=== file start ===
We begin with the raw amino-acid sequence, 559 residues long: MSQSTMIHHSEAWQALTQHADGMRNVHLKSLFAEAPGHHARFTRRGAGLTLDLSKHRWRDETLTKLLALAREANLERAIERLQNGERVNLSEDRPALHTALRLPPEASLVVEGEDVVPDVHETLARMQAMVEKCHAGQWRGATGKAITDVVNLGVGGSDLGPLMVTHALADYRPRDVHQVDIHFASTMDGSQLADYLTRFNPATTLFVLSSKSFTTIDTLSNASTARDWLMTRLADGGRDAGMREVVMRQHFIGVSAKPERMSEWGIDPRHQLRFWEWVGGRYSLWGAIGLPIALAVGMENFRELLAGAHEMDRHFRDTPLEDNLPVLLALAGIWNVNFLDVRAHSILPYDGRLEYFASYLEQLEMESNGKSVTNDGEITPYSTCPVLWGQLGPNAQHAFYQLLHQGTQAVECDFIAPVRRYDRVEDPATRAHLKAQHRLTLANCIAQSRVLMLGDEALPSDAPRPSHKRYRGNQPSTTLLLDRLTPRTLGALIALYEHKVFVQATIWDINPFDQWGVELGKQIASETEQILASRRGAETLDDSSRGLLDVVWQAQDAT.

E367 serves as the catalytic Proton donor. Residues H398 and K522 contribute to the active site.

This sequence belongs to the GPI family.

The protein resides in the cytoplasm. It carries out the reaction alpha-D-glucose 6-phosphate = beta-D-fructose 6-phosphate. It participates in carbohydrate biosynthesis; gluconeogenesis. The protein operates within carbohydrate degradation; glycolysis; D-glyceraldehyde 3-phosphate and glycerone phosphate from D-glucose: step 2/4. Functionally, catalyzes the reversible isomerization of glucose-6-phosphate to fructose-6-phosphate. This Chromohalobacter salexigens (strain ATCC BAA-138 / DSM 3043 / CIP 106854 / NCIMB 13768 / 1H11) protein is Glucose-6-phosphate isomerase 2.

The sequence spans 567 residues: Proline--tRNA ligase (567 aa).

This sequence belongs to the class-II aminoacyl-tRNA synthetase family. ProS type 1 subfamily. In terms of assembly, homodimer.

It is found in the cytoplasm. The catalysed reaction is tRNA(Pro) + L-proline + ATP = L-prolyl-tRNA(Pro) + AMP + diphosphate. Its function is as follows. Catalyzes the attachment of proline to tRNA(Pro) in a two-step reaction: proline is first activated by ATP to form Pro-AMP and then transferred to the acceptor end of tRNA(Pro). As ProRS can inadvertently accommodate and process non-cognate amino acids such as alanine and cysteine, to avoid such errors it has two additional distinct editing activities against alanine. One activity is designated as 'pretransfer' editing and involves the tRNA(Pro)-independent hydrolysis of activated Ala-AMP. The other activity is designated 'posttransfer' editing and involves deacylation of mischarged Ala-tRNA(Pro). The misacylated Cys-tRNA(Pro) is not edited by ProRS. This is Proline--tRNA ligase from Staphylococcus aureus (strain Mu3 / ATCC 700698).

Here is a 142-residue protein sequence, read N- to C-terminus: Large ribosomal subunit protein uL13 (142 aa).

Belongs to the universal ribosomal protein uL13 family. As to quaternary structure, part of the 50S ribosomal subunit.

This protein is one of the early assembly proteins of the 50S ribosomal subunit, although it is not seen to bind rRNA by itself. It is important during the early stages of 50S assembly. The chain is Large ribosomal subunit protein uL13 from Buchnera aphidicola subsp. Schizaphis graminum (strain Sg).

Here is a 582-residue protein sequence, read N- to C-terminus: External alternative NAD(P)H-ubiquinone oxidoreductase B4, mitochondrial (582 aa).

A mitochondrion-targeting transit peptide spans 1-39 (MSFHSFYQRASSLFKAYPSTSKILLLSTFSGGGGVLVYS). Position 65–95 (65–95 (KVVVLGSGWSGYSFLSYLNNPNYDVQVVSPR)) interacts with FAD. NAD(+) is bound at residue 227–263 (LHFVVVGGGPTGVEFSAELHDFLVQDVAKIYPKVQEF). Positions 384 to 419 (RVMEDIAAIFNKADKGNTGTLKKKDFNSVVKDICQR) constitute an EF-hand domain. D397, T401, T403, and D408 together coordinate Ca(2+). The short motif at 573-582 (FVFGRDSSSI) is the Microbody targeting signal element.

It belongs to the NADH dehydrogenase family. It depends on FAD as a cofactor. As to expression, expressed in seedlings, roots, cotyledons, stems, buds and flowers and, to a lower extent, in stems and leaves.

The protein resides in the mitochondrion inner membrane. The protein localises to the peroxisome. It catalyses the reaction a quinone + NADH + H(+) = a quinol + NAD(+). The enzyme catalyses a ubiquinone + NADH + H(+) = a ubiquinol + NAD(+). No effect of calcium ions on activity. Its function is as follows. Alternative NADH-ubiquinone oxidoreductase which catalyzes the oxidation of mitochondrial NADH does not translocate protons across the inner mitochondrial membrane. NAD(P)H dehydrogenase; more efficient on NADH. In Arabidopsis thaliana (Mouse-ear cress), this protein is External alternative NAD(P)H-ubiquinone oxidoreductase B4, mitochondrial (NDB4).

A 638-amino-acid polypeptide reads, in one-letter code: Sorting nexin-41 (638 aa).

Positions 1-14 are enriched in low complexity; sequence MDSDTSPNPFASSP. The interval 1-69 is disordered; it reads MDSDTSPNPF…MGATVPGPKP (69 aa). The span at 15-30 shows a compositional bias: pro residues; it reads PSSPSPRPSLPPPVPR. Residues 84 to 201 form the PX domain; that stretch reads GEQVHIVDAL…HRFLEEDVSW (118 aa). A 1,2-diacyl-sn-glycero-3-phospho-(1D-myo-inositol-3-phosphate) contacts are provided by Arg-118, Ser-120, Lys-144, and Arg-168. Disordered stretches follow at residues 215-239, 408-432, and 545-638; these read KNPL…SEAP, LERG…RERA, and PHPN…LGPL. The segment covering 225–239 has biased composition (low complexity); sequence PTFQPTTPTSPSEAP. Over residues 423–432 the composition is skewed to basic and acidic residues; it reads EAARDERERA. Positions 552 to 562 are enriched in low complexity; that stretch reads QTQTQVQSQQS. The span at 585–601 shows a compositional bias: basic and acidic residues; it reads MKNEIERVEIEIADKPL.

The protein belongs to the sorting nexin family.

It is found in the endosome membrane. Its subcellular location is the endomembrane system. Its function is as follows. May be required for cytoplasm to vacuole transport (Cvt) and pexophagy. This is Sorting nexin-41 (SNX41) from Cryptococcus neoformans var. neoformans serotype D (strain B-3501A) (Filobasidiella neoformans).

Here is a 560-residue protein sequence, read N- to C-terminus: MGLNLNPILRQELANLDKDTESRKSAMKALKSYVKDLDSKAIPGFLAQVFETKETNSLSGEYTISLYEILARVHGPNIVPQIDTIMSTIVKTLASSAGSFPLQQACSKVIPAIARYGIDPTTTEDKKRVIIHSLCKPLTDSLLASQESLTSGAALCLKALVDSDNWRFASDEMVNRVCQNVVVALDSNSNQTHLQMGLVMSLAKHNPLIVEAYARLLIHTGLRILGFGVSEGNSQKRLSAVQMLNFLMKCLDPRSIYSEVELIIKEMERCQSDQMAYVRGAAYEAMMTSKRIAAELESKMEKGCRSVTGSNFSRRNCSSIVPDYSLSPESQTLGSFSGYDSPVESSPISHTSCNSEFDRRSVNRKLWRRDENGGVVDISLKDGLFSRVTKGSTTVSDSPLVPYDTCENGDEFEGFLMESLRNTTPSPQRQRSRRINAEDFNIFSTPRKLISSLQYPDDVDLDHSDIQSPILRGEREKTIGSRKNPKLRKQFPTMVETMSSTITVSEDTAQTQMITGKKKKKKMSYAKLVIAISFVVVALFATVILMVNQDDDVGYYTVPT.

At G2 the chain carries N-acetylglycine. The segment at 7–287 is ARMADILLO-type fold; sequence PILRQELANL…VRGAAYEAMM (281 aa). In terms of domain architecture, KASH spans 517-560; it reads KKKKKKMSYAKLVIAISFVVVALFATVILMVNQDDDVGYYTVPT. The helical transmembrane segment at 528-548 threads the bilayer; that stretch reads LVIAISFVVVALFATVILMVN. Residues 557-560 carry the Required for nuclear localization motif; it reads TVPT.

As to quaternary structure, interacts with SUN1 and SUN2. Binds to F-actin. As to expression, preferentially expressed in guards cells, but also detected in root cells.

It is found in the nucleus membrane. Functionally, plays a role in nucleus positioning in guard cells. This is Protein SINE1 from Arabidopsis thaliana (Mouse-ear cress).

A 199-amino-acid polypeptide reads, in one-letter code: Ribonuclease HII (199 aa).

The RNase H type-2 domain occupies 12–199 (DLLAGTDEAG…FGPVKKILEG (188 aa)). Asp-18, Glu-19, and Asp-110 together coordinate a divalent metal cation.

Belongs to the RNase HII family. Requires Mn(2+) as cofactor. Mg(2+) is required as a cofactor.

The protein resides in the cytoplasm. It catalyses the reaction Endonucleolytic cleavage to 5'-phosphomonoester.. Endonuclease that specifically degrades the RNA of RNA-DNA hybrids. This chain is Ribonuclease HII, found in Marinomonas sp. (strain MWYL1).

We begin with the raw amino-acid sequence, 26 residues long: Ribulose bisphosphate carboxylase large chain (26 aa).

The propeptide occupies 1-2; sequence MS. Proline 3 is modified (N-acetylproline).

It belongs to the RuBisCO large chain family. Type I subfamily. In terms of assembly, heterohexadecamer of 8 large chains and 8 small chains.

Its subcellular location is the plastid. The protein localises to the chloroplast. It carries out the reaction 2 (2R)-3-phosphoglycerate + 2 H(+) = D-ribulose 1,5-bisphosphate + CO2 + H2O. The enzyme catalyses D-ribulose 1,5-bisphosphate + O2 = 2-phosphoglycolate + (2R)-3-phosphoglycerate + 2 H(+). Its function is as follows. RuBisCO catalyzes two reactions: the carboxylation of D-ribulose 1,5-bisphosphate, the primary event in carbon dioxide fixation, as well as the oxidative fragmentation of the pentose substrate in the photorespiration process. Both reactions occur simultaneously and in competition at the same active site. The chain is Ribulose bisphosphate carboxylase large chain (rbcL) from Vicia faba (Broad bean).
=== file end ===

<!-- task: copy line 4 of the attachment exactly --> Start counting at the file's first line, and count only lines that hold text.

The protein resides in the cytoplasm. It carries out the reaction alpha-D-glucose 6-phosphate = beta-D-fructose 6-phosphate. It participates in carbohydrate biosynthesis; gluconeogenesis. The protein operates within carbohydrate degradation; glycolysis; D-glyceraldehyde 3-phosphate and glycerone phosphate from D-glucose: step 2/4. Functionally, catalyzes the reversible isomerization of glucose-6-phosphate to fructose-6-phosphate. This Chromohalobacter salexigens (strain ATCC BAA-138 / DSM 3043 / CIP 106854 / NCIMB 13768 / 1H11) protein is Glucose-6-phosphate isomerase 2.